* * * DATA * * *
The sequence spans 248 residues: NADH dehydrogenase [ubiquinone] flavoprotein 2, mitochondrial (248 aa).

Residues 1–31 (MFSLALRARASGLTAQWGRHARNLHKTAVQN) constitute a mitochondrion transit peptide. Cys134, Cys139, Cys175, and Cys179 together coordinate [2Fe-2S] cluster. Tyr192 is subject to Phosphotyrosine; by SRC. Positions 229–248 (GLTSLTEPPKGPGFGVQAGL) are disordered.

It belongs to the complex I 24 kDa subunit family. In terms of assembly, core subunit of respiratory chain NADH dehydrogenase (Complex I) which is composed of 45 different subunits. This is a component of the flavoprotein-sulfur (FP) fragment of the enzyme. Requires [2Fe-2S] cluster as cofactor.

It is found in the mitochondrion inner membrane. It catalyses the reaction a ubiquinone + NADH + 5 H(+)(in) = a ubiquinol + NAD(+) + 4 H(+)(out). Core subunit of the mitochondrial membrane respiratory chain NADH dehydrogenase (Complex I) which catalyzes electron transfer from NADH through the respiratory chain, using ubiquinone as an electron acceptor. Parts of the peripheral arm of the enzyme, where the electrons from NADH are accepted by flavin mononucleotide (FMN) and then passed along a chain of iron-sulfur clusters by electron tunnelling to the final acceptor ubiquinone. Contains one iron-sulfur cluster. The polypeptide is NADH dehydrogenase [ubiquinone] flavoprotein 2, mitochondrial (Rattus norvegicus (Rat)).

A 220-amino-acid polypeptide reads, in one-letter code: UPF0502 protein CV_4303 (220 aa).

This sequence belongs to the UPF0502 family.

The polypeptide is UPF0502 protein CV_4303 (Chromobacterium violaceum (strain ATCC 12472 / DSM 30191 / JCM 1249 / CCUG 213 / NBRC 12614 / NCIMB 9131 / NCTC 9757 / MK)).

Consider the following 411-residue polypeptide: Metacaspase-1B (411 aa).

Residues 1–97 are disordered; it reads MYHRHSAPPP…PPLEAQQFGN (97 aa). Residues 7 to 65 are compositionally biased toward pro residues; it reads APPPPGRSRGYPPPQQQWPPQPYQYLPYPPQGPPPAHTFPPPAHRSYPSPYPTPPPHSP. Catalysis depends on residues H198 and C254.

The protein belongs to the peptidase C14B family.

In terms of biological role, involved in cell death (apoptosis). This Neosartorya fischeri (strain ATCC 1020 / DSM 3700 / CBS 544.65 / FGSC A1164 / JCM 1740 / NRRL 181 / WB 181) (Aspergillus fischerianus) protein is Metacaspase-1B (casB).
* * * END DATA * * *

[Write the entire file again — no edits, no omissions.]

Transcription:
The sequence spans 248 residues: NADH dehydrogenase [ubiquinone] flavoprotein 2, mitochondrial (248 aa).

Residues 1–31 (MFSLALRARASGLTAQWGRHARNLHKTAVQN) constitute a mitochondrion transit peptide. Cys134, Cys139, Cys175, and Cys179 together coordinate [2Fe-2S] cluster. Tyr192 is subject to Phosphotyrosine; by SRC. Positions 229–248 (GLTSLTEPPKGPGFGVQAGL) are disordered.

It belongs to the complex I 24 kDa subunit family. In terms of assembly, core subunit of respiratory chain NADH dehydrogenase (Complex I) which is composed of 45 different subunits. This is a component of the flavoprotein-sulfur (FP) fragment of the enzyme. Requires [2Fe-2S] cluster as cofactor.

It is found in the mitochondrion inner membrane. It catalyses the reaction a ubiquinone + NADH + 5 H(+)(in) = a ubiquinol + NAD(+) + 4 H(+)(out). Core subunit of the mitochondrial membrane respiratory chain NADH dehydrogenase (Complex I) which catalyzes electron transfer from NADH through the respiratory chain, using ubiquinone as an electron acceptor. Parts of the peripheral arm of the enzyme, where the electrons from NADH are accepted by flavin mononucleotide (FMN) and then passed along a chain of iron-sulfur clusters by electron tunnelling to the final acceptor ubiquinone. Contains one iron-sulfur cluster. The polypeptide is NADH dehydrogenase [ubiquinone] flavoprotein 2, mitochondrial (Rattus norvegicus (Rat)).

A 220-amino-acid polypeptide reads, in one-letter code: UPF0502 protein CV_4303 (220 aa).

This sequence belongs to the UPF0502 family.

The polypeptide is UPF0502 protein CV_4303 (Chromobacterium violaceum (strain ATCC 12472 / DSM 30191 / JCM 1249 / CCUG 213 / NBRC 12614 / NCIMB 9131 / NCTC 9757 / MK)).

Consider the following 411-residue polypeptide: Metacaspase-1B (411 aa).

Residues 1–97 are disordered; it reads MYHRHSAPPP…PPLEAQQFGN (97 aa). Residues 7 to 65 are compositionally biased toward pro residues; it reads APPPPGRSRGYPPPQQQWPPQPYQYLPYPPQGPPPAHTFPPPAHRSYPSPYPTPPPHSP. Catalysis depends on residues H198 and C254.

The protein belongs to the peptidase C14B family.

In terms of biological role, involved in cell death (apoptosis). This Neosartorya fischeri (strain ATCC 1020 / DSM 3700 / CBS 544.65 / FGSC A1164 / JCM 1740 / NRRL 181 / WB 181) (Aspergillus fischerianus) protein is Metacaspase-1B (casB).